I get a lot of people coming in with weak, injured, and immobile shoulders wondering what they can do to fix them. While some shoulders just need some rotator cuff/deltoid/scapular strengthening, others need strict range of motion (ROM) work to break free of the "frozen shoulder" they currently are limited before they can even get into resistance work. Yet there is another group that, after testing, is a candidate for surgery as something is torn.
No need to focus on the group that needs surgery because I am not a surgeon. The other two groups that typically have shoulder problems need to go through these steps I've set forth to get their shoulder into appropriate working condition. Keep in mind that shoulder issues can take months to fix.
- Collect any information on mechanism of injury (chronic or acute)
- Seek professional help with diagnosis of injury (MRI, X-ray, etc)
- Seek professional for injury based on severity (i.e. Surgeon for complete tears, Physical Therapist for smaller incomplete tears, severe weakness and lack of ROM, and/or post-op, and finally Strength/Conditioning Coach for weakness/ROM.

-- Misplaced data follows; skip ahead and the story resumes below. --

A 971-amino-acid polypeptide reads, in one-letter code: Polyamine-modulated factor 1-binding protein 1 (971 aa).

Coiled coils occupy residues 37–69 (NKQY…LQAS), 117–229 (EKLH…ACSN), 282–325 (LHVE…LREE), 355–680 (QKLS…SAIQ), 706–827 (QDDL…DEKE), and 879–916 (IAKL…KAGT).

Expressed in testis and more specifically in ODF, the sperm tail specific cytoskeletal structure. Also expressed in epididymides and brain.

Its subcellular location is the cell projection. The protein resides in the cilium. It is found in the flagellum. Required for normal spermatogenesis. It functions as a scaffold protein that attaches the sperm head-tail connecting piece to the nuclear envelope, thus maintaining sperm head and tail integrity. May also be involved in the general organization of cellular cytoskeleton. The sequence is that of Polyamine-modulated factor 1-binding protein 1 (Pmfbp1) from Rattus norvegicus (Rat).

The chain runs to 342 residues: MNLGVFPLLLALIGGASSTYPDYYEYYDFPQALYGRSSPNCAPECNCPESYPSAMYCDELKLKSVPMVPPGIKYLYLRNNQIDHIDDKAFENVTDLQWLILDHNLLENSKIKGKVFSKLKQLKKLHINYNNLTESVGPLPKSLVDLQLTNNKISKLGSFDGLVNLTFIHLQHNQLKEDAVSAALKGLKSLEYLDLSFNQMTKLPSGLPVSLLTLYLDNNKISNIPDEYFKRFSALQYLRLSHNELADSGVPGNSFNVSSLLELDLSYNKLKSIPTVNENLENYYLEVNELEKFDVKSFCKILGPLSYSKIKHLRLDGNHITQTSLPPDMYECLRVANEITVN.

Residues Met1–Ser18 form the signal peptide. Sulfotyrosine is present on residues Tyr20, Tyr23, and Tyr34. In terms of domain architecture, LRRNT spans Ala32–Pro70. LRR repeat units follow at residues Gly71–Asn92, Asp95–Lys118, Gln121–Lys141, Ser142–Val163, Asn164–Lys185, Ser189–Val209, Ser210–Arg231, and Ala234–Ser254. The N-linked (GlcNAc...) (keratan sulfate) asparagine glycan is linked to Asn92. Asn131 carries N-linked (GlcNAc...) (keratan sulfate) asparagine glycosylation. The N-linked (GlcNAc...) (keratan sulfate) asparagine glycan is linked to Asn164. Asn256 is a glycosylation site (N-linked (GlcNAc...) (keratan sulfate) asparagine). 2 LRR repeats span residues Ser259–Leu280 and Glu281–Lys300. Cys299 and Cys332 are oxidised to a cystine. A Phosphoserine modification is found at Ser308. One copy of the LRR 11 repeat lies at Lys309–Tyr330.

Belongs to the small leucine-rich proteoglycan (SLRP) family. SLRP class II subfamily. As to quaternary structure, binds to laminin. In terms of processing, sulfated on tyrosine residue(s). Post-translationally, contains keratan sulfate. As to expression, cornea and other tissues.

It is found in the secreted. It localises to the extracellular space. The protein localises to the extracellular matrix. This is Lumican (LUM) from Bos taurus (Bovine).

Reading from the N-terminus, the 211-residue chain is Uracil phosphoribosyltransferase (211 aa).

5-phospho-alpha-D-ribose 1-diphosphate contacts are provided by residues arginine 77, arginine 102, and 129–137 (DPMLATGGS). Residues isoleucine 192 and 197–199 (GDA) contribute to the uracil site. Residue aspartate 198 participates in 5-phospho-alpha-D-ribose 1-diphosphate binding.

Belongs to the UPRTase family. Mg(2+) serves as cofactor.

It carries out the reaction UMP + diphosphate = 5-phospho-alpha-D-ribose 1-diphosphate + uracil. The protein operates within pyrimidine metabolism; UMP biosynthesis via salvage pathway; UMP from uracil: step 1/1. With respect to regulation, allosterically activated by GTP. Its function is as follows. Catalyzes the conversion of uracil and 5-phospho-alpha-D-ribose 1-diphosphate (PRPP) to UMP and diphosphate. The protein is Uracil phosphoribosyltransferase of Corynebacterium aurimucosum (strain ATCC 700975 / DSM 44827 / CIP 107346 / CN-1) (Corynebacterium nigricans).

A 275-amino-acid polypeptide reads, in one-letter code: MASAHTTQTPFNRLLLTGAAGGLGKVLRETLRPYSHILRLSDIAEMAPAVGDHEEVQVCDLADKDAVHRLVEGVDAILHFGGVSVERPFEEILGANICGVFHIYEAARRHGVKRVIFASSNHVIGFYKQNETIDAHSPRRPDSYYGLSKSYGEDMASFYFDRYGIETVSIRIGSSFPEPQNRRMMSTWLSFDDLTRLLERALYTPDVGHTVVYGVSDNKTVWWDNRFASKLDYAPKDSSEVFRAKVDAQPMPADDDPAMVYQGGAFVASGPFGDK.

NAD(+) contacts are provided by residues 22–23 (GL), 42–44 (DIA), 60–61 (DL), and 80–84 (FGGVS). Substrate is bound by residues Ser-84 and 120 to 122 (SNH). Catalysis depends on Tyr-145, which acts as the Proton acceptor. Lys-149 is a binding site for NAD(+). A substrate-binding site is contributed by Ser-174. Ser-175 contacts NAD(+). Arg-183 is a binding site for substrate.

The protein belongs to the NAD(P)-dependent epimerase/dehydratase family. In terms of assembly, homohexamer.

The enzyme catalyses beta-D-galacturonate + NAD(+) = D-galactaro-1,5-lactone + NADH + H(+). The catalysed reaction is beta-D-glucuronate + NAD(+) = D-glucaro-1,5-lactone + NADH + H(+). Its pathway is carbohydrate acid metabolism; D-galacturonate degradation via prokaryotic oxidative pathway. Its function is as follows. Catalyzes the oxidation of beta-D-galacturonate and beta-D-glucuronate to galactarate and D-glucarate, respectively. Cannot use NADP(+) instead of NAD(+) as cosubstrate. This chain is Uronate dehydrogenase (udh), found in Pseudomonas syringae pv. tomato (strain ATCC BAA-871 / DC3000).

If you have a shoulder that has been moderately injured (as most are) and doesn't quite call for physical therapy, you can expect to go through this process with a good Strength/Conditioning Coach, should you be lucky enough to find one.
- Initial Assessment
- ROM work
- Basic strengthening exercises (Rotator work, Scapular Strengthening, Deltoid Strengthening)
- Biomechanic correction (Total body alignment is best as everything is connected. Ex: Tight back muscles, poor posture, weak stabilizers can affect shoulder)
- Good nutrition program to help with recovery
- Further conditioning work (swimming, weight resistance w/bands, bells, bodyweight, etc)
Obviously there is a lot that goes into fixing a an injured or misaligned shoulder, but the sooner you start the better your chances of a full recovery and the faster you can participate in life without pain.